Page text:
"Although, for present purposes, I am prepared to assume that the plaintiff, as a child having special educational needs, was a member of a class for whose protection the statutory provisions were enacted, I can find nothing in either set of statutory provisions which demonstrates a parliamentary intention to give that class of statutory right of action for damages.  As to the Act of 1944, the basic duty relating to children in need of special treatment is imposed by section 8(2)(c) which requires the authority  to `have regard' to the need for securing such treatment.  Plainly such a duty cannot produce a private right of action for damages.  Section 33(2) deals only with the type of school at which such children are to receive such treatment; to the extent that it imposes a duty at all it imposes a duty to provide such treatment in special, not ordinary, schools contrary to the case being made by the plaintiff.  The obligation to provide special treatment to the child under section 34(4) only arises if the authority decides that the child requires such treatment.  In my judgment there can be no statutory claim for damages for breach of duty which leaves so much to be decided by the authority.  Moreover, sections 68 and 99 of the Act contain machinery whereby the minister can enforce any duties imposed by the Act on the education authority.  All this indicates that Parliament did not intend to confer a private right of action."

                  

                   In Olutu v Home Office [1997] 1 All ER 385 the claim was founded upon the failure of the Crown Prosecution Service to bring the plaintiff before the court before the expiry of her custody time limit, so that she might be admitted to bail.  The Court of Appeal concluded that because the law provided remedies for a person detained beyond the proper time limits, obtainable by way of applications for bail, habeas corpus or mandamus, it was not the intention of Parliament that he should have a private law remedy in damages.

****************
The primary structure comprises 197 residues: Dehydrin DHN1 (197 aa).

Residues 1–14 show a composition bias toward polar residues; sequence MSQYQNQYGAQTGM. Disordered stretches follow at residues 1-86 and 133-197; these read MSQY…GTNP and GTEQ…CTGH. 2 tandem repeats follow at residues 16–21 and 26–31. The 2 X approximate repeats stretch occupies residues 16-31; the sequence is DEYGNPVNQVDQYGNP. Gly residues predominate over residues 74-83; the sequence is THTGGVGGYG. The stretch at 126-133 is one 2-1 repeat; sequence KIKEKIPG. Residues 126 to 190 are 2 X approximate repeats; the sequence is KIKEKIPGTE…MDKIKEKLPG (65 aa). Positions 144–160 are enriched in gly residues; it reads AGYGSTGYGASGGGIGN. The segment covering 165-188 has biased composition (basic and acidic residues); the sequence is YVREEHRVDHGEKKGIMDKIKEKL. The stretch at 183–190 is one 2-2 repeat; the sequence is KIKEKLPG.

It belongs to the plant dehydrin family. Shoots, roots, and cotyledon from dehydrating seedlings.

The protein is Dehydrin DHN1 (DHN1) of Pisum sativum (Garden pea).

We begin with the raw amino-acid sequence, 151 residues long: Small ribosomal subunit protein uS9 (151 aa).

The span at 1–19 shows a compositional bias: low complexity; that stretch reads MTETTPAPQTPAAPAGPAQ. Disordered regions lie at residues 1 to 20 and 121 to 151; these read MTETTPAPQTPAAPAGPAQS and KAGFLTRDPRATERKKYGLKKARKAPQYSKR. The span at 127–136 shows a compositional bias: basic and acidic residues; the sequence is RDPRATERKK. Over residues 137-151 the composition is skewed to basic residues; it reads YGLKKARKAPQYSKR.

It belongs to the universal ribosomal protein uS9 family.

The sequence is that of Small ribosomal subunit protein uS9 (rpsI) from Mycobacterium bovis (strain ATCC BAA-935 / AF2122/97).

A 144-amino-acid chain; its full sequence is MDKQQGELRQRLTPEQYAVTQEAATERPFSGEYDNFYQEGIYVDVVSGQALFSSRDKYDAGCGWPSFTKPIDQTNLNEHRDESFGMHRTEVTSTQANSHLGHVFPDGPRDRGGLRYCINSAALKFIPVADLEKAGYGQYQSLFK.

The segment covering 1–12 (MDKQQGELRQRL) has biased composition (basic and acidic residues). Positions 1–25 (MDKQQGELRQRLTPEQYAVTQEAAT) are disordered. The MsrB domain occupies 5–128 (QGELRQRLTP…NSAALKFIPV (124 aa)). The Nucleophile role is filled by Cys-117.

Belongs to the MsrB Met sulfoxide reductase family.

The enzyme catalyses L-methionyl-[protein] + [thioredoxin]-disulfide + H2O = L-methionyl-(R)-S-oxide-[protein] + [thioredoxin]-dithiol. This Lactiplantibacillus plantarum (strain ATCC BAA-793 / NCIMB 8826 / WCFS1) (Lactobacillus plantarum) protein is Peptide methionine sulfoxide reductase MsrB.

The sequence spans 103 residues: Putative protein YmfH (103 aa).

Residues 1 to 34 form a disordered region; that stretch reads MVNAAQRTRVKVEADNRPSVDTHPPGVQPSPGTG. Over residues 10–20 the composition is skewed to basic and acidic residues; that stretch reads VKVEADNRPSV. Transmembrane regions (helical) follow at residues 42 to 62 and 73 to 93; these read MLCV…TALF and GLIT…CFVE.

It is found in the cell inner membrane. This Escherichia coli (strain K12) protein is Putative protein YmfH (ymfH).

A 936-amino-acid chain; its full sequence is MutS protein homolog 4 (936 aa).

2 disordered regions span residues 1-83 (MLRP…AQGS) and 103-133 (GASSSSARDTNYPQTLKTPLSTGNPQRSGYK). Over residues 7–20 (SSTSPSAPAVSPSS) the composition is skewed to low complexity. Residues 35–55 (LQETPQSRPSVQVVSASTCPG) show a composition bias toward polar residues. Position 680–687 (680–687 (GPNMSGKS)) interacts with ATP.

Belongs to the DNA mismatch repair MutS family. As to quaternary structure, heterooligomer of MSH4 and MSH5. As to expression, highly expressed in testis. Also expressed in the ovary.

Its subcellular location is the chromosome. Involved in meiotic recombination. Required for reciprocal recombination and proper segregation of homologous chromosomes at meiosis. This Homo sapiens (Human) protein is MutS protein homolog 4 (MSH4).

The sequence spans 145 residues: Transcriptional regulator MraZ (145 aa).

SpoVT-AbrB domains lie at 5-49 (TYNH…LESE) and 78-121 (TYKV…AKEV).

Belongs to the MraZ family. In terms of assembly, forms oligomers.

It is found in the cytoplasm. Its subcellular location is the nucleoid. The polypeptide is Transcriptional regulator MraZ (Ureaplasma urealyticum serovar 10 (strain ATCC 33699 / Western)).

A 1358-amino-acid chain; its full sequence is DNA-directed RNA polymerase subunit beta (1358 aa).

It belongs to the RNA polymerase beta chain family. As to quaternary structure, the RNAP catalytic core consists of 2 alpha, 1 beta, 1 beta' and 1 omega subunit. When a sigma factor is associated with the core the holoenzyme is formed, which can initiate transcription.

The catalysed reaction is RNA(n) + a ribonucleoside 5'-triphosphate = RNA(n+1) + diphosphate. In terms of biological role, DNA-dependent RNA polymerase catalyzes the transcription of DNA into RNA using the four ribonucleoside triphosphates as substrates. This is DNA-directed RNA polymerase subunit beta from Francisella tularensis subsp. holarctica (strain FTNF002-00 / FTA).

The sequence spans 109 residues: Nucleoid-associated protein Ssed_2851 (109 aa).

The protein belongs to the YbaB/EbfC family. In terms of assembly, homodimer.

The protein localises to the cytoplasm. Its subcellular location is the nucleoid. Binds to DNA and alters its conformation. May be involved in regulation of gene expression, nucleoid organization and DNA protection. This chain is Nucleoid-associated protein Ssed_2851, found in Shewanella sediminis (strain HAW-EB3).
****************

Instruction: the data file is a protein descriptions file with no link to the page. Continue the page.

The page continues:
In O'Rourke v Camden London Borough Council [1998] AC 188 the House of Lords considered a claim for damages against a housing authority by a plaintiff who alleged that it had failed to fulfil its statutory duty to make accommodation available for him when he was homeless and had a priority need.  The House held that that provision did not create a duty to the plaintiff which was actionable in tort.  It took the view that not only were public law remedies available if a housing authority failed to carry out its statutory duty, but control by such remedies was much more appropriate, for two reasons: (a) the legislation constituted a scheme of social welfare, intended to confer benefits at the public expense on grounds of public policy, and it was unlikely that Parliament contemplated that cash payments by way of damages should be made to persons who failed to receive the benefits to which they were entitled; (b) the exercise of the authority's discretion depended upon a good deal of judgment on the part of the authority.  Lord Hoffmann set out the latter reason at pages 26-7: